"AR" is sort of like "1911", in that it has no specific meaning, and is open to interpretation. Really, it's only specific enough to differentiate from "AK"! You have ARs that are not chambered in 5.56, do not utilize direct gas impingement, do not have buffers or buffer tubes in the stock, etc., so like "1911", it's more about the general appearance than any specific detail of chambering, mode of operation, etc.

SPEMack618
October 18, 2012, 08:19 PM
Okay, sorta makes sense now.

I remember watching "Tour of Duty", loving the show, and the Sergeant, who also occassionaly carried an Ithaca '37.

In regards to the CAR-15, I think Pops carried a legit CAR-15 in lieu of an XM-177, based on pictures he has and what pics of I've seen of the XM-177 online.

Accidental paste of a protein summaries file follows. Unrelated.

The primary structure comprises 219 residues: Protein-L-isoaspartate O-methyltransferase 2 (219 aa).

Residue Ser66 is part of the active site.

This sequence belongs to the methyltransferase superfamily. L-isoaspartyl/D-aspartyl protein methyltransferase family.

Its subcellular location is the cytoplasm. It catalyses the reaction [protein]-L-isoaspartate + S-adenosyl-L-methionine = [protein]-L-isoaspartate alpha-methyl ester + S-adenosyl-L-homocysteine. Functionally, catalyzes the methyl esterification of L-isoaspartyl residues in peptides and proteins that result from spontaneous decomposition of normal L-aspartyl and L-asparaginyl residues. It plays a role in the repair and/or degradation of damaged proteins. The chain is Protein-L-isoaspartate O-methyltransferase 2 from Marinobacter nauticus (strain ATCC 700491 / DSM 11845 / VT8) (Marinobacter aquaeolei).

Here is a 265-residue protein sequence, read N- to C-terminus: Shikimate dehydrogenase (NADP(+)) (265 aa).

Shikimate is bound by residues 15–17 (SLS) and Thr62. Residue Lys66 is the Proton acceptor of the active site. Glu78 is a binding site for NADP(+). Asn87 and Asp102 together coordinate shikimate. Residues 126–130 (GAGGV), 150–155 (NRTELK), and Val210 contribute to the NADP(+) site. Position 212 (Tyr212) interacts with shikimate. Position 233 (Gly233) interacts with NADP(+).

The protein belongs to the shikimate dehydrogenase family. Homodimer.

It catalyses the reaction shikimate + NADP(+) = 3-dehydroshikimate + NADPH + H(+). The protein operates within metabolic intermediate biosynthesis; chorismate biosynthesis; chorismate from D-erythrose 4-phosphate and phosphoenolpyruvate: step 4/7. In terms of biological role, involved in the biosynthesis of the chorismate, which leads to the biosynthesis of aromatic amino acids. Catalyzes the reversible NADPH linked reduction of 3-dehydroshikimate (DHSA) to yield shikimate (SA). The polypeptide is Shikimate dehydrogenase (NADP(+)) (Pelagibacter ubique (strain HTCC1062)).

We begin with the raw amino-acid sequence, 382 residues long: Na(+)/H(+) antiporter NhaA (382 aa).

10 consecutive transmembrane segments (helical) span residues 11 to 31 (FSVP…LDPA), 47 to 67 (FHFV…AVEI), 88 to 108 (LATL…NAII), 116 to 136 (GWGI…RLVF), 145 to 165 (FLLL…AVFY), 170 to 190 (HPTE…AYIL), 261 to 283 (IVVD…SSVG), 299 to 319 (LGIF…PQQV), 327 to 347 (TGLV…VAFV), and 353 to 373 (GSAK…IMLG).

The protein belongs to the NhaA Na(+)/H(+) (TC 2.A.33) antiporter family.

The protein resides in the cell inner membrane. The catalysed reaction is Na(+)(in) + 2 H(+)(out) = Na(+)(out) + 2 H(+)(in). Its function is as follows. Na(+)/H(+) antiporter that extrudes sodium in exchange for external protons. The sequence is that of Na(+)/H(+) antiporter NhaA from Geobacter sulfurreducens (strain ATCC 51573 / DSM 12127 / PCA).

Carguychris, you'll appreciate that Pops was a crew chief on Air Force HH-53s Super Jolly Green Giants and carried a variety of weapons, including his carbine, and Ithaca '37, a Combat Masterpiece in a shoulder holster and a Government Model slung low to serve as an ad hoc personal protector.:D

Aguila Blanca
October 18, 2012, 11:35 PM
I think "CAR" covers just about any short-barreled AR-15 derivative that pre-dates the M4.
And still covers pretty much any short-barrel AR-15 pattern carbine available to civilians. The M4 is a military issue weapon with a 14-1/2" barrel and select fire that isn't legal for civilians to own. It also has a barrel with a small-diameter section for mounting accessories. M4 clones sold to the rest of us are generally (in my experience) referred to even by their owners as "M-forgeries." The manufacturers seem to have catchy names for them, but generally the manufacturers don't call them either M4 or CAR-15.

To me, a CAR-15 is a 16" AR-15 with a collapsible buttstock. My AR carbine has a fixed, A2-style buttstock, so I just call it an AR carbine.